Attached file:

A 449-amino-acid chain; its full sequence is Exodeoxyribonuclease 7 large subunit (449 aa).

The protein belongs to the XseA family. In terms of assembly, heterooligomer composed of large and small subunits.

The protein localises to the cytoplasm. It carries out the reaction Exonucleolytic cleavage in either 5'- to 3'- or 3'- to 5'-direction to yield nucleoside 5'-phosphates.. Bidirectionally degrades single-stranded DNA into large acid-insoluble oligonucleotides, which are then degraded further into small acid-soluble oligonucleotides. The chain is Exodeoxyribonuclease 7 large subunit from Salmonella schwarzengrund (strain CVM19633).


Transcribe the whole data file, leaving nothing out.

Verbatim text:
A 449-amino-acid chain; its full sequence is Exodeoxyribonuclease 7 large subunit (449 aa).

The protein belongs to the XseA family. In terms of assembly, heterooligomer composed of large and small subunits.

The protein localises to the cytoplasm. It carries out the reaction Exonucleolytic cleavage in either 5'- to 3'- or 3'- to 5'-direction to yield nucleoside 5'-phosphates.. Bidirectionally degrades single-stranded DNA into large acid-insoluble oligonucleotides, which are then degraded further into small acid-soluble oligonucleotides. The chain is Exodeoxyribonuclease 7 large subunit from Salmonella schwarzengrund (strain CVM19633).